Additionally, Ovations restaurant in the Grand Hotel is getting a $750,000 remodel for an updated and upscale look. Interior changes include new décor, upscale facades, relocation of the bar for a pub atmosphere, and a few more seats for dining, Megnin said.
The resort also made a significant 20-year purchase agreement with Namaste Solar that will hopefully stabilize the cost of energy, save money, and reduce the resort’s carbon footprint, noted Killington spokesman Michael Joseph.
Colorado-based Namaste has partnered with SunEdison, Inc. (NYSE: SUNE), the world’s largest renewable energy development company, which will build six 500-kilowatt solar arrays in Vermont that will supply Killington with 3 megawatts of power annually. SunEdison has developed a high purity silicon (used in solar arrays) which uses 90 percent less energy and enables the company to deliver renewable energy at a price competitive with conventional resources, according to its website.
“The 4,700 megawatt-hours of new solar generated electricity will cover all energy needs required to pump water to snowguns on ski trails at both Killington and Pico,” Joseph said, noting this contract is part of the resorts’ “commitment to sustainability and being the greenest resort in Vermont.”
Killington and Pico have seen $20 million in upgrades in the last three years, including the new Peak Lodge and summer investments, and a total of over $40 million in lifts, snowmaking, and infrastructure since being acquired by corporate parent Powdr Corp in May 2007.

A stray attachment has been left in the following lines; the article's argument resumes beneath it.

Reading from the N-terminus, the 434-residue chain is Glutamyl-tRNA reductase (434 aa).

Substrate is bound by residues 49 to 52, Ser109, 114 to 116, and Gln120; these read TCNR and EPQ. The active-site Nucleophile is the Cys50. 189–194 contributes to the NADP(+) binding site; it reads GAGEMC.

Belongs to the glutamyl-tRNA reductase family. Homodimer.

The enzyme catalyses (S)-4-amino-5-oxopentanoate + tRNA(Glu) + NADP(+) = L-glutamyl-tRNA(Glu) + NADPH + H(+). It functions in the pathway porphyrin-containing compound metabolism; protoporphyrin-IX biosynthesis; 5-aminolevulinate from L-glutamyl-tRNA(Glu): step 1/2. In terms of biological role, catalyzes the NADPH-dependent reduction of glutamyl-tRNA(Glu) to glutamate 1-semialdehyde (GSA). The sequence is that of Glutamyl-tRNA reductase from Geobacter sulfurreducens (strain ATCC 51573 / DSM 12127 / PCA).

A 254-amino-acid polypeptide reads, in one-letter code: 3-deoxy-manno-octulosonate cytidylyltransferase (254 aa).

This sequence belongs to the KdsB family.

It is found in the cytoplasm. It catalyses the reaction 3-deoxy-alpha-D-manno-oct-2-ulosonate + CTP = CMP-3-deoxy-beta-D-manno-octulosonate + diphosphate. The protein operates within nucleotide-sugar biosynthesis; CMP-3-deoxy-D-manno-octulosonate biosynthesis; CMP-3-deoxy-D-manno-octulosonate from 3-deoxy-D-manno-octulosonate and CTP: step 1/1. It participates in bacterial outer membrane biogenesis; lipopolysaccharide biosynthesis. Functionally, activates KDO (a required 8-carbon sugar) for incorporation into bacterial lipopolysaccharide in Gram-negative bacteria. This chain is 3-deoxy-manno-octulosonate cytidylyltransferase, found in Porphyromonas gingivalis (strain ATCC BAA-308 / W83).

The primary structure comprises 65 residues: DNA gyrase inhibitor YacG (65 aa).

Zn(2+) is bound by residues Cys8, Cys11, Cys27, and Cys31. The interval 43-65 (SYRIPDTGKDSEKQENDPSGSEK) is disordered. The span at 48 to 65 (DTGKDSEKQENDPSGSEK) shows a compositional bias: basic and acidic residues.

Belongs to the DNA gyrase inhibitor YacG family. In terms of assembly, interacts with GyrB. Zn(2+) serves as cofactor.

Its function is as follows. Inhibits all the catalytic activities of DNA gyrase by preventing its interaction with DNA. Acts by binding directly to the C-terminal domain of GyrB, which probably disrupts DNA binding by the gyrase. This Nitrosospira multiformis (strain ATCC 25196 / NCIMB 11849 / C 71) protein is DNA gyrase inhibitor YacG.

Okemo Mountain Resort is upgrading the Jackson Gore Express Quad with new bubble-covered chairs. The renamed Quantum Four will make Okemo the first and only resort in North America to feature multiple bubble chairlifts.
“Last year’s installation of the Sunburst Six was a game changer for Okemo. It really had an effect on the way skiers and riders accessed the mountain, and it changed traffic patterns on trails as a result. Adding another bubble chair this year was just one of the most logical improvements we could make,” noted MacPherson.
“We are also trying to improve the level of convenience for our guests this year with the introduction of RFID lift access,” she said of the implementation of the new Real.Easy Card. Radio Frequency Identification (RFID) makes it possible for skiers and riders with these cards to keep them safely tucked in a pocket while being scanned making getting on a lift easier and faster. Once the card is purchased at a ticket window, it can be reloaded online so skiers and riders can go directly to the lifts on subsequent visits.
Snowmaking is also being added to two trails at Jackson Gore, White Lightning and Rolling Thunder, which increases Okemo’s snowmaking coverage to 98 percent of its trails.
Okemo is building a new chairlift and trail below its South Face area. The Sunshine Quad, a new fixed-grip Leitner-Poma chairlift, will connect the Village Center of the new SouthFace Village at Okemo to the existing South Face Express Quad and will provide access to the new Suncatcher trail. The resort is managing mountain operations and trail maintenance for the new village, which is being built by developer SouthFace Village at Okemo Development Company LLC.
“We have always put the guest experience first. State-of-the-art lifts and snowmaking are the heart of the skiing experience, so this is one more example of maintaining that standard,” commented Okemo Mountain Resort President Tim Mueller of the lift and snowmaking changes.
Okemo is adding another new Prinoth 500 horsepower Beast to its grooming fleet and the Tomahawk terrain park is getting further upgrades.
Reciprocity and pass perks
Okemo and Killington teamed up several years ago to make the region more attractive to skiers and riders. Both resorts now offer passes that include free ski days at the other. This reciprocity does good things for the region, Megnin notes.